Jewish World Review June 8, 2005 /1 Sivan ,
Victimhood: Rhetoric or reality?
If you listened to the rhetoric of black politicians and civil rights leaders, dating back to the Reagan years, you would have been convinced that surely by now black Americans would be back on the plantation. According to them, President Reagan, and later Presidents Bush I and II, would turn back the clock on civil rights. They'd appoint "new racists" dressed in three-piece suits to act through the courts and administrative agencies to reverse black civil rights and economic gains. We can now recognize this rhetoric as the political equivalent of the "rope-a-dope."
As my colleague Tom Sowell pointed out in a recent column, "Liberals, Race and History," if the Democratic party's share of the black vote ever fell to even 70 percent, it's not likely that the Democrats would ever win the White House or Congress again. The strategy liberal Democrats have chosen, to prevent loss of the black vote, is to keep blacks paranoid and in a constant state of fear. But is it fear of racists, or being driven back to the plantation, that should be a top priority for blacks? Let's look at it.
Only 30 to 40 percent of black males graduate from high school. Many of those who do graduate emerge with reading and math skills of a white seventh- or eighth-grader. This is true in cities where a black is mayor, a black is superintendent of schools and the majority of principals and teachers are black. It's also true in cities where the per pupil education expenditures are among the highest in the nation.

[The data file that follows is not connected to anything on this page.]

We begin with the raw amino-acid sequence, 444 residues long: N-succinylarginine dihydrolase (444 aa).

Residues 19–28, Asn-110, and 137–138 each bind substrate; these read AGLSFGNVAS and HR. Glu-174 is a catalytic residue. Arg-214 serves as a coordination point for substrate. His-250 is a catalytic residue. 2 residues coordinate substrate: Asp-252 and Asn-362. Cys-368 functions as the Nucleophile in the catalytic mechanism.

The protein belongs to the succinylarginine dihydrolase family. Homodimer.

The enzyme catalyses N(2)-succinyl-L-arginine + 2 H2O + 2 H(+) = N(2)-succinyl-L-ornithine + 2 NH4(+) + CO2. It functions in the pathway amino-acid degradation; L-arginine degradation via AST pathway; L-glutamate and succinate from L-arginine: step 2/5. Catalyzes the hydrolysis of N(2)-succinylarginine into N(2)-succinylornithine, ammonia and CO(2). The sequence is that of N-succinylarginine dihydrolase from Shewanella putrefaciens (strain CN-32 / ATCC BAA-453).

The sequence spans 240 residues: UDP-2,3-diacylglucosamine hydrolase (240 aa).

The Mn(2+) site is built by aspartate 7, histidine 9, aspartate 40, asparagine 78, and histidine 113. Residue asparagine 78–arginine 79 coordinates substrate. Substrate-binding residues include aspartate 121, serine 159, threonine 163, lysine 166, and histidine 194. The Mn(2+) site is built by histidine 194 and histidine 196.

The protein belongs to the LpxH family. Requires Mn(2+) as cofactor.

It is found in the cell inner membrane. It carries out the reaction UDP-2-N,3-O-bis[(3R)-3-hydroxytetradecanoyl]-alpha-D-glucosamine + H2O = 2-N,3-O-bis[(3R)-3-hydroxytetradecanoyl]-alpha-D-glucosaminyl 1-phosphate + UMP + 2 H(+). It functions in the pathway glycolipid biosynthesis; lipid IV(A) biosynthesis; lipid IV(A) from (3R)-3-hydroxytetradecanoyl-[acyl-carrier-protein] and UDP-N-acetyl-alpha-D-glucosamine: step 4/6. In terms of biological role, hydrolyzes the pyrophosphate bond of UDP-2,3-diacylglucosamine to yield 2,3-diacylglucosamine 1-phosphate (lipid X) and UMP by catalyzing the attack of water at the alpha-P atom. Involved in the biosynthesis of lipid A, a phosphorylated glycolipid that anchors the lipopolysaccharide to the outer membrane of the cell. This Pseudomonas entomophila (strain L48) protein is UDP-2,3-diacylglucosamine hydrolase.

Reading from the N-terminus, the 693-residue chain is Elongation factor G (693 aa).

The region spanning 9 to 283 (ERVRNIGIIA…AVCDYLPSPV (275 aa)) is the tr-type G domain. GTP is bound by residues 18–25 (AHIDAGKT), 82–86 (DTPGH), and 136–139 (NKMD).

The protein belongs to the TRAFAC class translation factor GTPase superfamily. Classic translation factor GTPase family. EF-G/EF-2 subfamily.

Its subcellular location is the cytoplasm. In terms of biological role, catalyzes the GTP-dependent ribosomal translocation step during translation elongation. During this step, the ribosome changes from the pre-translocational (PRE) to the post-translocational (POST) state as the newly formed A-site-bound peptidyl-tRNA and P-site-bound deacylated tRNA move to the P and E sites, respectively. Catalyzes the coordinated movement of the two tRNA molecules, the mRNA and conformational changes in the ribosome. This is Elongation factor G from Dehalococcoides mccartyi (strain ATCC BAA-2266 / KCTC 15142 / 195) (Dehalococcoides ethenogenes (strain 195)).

What about the decline of the black family? In 1960, only 28 percent of black females between the ages of 15 and 44 were never married. Today, it's 56 percent. In 1940, the illegitimacy rate among blacks was 19 percent, in 1960, 22 percent, and today, it's 70 percent. Some argue that the state of the black family is the result of the legacy of slavery, discrimination and poverty. That has to be nonsense. A study of 1880 family structure in Philadelphia shows that three-quarters of black families were nuclear families, comprised of two parents and children. In New York City in 1925, 85 percent of kin-related black households had two parents. In fact, according to Herbert Gutman in "The Black Family in Slavery and Freedom: 1750-1925," "Five in six children under the age of 6 lived with both parents." Therefore, if one argues that what we see today is a result of a legacy of slavery, discrimination and poverty, what's the explanation for stronger black families at a time much closer to slavery a time of much greater discrimination and of much greater poverty? I think that a good part of the answer is there were no welfare and Great Society programs.
Every weekday JewishWorldReview.com publishes what many in Washington and in the media consider "must reading." Sign up for the daily JWR update. It's free. Just click here.